Give it a shot, either with all your Google Takeout data, or by itself.

One more product liberated - and many more to go!

Source: Data Liberation


Introducing Google Tasks Porter

We're happy to announce a new open source application that allows you to import and export your Google Tasks, called Google Tasks Porter.

Google Tasks Porter is designed with other applications that contain task lists in mind. It supports import and export via the iCalendar format which is used by a variety of applications, including iCalendar itself. It also supports import and export to Microsoft Outlook via a CSV format. Additionally, Google Tasks Porter supports export from Remember the Milk using its iCalendar export, and import to Remember the Milk via email. You can also download a list of all your tasks in an HTML format which is designed to be portable and parseable.

Google Tasks Porter allows you to create a set of "snapshots" of your data, each representing a list of all your tasks at a particular point in time. You can then save or delete these snapshots, and you can export a snapshot at any time to another application using any of the available formats. You can also upload an ics or csv file in order to import the tasks contained therein into Google Tasks.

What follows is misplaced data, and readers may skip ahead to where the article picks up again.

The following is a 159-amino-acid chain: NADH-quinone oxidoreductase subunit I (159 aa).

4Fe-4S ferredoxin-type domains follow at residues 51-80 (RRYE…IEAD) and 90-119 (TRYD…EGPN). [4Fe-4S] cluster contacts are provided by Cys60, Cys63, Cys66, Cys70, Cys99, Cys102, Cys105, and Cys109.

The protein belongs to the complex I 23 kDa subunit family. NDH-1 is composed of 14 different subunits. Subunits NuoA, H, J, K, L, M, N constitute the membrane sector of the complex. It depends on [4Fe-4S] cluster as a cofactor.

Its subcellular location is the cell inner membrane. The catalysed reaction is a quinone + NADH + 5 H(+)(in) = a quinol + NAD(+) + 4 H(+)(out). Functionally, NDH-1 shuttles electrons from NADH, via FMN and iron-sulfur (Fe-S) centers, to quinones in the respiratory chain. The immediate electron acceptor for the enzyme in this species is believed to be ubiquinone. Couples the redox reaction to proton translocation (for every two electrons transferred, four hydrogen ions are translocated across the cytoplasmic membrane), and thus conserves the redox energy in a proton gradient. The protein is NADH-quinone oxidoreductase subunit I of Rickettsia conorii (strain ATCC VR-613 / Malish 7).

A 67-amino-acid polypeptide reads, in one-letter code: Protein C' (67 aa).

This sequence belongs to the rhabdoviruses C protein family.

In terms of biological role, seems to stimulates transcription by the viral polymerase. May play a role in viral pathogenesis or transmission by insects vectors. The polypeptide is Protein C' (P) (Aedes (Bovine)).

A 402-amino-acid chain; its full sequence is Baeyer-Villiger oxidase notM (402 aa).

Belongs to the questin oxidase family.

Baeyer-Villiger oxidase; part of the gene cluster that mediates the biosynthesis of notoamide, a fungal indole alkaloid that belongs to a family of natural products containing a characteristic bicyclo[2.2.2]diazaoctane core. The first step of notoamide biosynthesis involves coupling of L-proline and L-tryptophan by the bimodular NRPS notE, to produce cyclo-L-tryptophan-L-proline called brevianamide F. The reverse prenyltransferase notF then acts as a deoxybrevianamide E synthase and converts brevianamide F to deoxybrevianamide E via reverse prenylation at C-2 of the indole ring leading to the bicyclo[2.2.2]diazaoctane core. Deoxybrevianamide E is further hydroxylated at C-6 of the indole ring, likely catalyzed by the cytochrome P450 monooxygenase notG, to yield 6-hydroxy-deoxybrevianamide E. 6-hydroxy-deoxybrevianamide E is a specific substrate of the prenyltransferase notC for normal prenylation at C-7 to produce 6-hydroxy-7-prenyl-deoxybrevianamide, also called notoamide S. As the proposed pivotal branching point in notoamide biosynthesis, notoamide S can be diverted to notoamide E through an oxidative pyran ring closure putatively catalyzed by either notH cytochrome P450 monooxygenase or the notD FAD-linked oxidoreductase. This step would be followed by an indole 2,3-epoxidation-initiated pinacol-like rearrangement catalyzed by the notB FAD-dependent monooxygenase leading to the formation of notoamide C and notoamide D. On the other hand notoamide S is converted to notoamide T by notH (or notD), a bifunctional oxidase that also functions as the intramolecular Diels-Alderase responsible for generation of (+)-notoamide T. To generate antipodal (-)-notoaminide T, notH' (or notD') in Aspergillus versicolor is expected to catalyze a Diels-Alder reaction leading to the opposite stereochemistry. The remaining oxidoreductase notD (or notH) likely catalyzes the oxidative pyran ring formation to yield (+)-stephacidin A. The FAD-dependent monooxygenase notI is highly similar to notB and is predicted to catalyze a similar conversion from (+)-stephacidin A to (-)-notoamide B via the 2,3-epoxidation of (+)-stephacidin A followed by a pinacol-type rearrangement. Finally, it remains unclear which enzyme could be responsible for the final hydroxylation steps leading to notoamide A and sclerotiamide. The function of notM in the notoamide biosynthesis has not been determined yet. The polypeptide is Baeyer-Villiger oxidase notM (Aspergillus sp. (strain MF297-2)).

The application is available on the web at http://google-tasks-porter.appspot.com. The source code is also available on Google Code at http://google-tasks-porter.googlecode.com using the Apache License, Version 2.0. Please try the application out and let us know what you think. You can provide feedback via the mailing list at google-tasks-porter@googlegroups.com.

By Dwight Guth, The Data Liberation Front

Source: Data Liberation


Three Questions, Updated

When we started the Data Liberation Front in 2007, we encouraged everyone to ask three questions about the products they were using:
  1. Can I get my data out at all?
  2. How much is it going to cost to get my data out?
  3. How much of my time is it going to take to get my data out?
But we forgot an important detail: the ability to do something useful with the data once you take it out. With that in mind, we’ve modified our first question to emphasize the importance of being able to download your data in an open, interoperable, portable format:
  1. Can I get my data out in an open, interoperable, portable format?
  2. How much is it going to cost to get my data out?
  3. How much of my time is it going to take to get my data out?
What we mean by open, interoperable and portable is that your data should be exported in a format that is:
  • Publicly documented and non-proprietary (i.e. it does not require a commercial license to use)
  • Easy for engineers to write a program that can import the data into another system
Your data isn’t really liberated unless you can put it to use somewhere else. Making sure you can do that when you liberate from Google products is now officially part of our mission.

Source: Data Liberation